Graduation Year


Document Type




Degree Name

Master of Science (M.S.)

Degree Granting Department

Child and Family Studies

Major Professor

Sarah E. Bloom, Ph.D.

Committee Member

Heather M. Zerger, Ph.D.

Committee Member

Anthony Concepcion, Ph.D.


Abolishing operation, Mobile device use, Socialization, Technology use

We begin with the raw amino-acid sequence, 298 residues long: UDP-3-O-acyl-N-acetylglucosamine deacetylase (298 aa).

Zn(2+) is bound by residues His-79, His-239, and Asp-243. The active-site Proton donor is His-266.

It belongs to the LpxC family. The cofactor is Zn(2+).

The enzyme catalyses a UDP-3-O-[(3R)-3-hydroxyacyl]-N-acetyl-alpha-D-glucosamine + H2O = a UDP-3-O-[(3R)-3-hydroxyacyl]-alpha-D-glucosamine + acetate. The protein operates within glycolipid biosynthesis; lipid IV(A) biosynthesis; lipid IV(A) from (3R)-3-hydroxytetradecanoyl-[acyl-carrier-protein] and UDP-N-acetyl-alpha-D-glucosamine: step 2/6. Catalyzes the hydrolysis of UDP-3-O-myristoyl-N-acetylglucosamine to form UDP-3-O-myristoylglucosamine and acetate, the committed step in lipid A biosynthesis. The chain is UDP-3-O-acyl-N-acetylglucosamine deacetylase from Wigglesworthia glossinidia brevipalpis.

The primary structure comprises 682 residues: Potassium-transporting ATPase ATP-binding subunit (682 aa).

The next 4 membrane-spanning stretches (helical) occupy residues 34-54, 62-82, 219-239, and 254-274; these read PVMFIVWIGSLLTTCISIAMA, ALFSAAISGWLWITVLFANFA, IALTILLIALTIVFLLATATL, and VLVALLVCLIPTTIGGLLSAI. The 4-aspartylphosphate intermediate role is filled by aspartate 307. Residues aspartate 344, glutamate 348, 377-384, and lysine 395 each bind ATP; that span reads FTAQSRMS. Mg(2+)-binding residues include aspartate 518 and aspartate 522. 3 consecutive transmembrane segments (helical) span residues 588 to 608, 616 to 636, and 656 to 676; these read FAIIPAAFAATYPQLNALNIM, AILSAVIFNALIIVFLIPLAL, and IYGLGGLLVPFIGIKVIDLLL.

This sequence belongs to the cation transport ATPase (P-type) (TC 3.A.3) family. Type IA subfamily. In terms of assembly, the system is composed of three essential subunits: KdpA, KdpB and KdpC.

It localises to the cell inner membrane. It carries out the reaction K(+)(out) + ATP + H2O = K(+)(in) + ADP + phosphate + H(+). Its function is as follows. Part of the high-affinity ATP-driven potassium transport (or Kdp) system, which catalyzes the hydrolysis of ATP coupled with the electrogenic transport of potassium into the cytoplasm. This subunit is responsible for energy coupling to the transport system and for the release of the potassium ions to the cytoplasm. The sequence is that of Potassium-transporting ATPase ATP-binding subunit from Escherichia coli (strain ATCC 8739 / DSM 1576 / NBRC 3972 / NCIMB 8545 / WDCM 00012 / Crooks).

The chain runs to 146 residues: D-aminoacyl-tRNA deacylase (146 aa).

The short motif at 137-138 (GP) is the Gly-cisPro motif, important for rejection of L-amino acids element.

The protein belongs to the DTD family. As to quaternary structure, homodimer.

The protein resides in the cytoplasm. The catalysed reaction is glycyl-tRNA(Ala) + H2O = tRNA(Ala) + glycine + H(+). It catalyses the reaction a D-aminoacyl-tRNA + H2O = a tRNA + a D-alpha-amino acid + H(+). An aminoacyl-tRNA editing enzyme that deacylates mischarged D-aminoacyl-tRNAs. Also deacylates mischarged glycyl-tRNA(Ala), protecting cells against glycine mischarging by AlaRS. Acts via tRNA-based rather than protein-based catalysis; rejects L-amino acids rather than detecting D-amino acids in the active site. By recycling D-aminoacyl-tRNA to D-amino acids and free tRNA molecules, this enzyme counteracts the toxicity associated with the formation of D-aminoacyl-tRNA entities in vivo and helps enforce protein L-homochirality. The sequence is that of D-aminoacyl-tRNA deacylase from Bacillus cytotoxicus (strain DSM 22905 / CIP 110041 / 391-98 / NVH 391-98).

Educators and researchers aim to develop effective teaching practices to increase on-task behavior and decrease off-task behavior during class time to ensure positive outcomes for students. The types of off-task behavior observed in classrooms with high school and college populations have changed in recent years due to the prevalence of accessible technology. The purpose of this study was to evaluate the effects of social and academic breaks on off-task behavior in the college classroom. The social break allowed for a time for students to socialize and/or engage with a mobile device, and the academic break allowed for students to take a break from regular class while still remaining on-task. Participants’ off-task behavior occurred at high rates, with most off-task behavior being related to technology usage rather than socializing with a peer. Although the social break was rated as more favorable by the consenting students, neither the academic break nor the social break consistently decreased off-task behavior following the break. However, the least amount of off-task technology usage occurred during the academic break itself rather than during the data collection periods before and after the breaks. This may have implications for interactive pedagogical practices.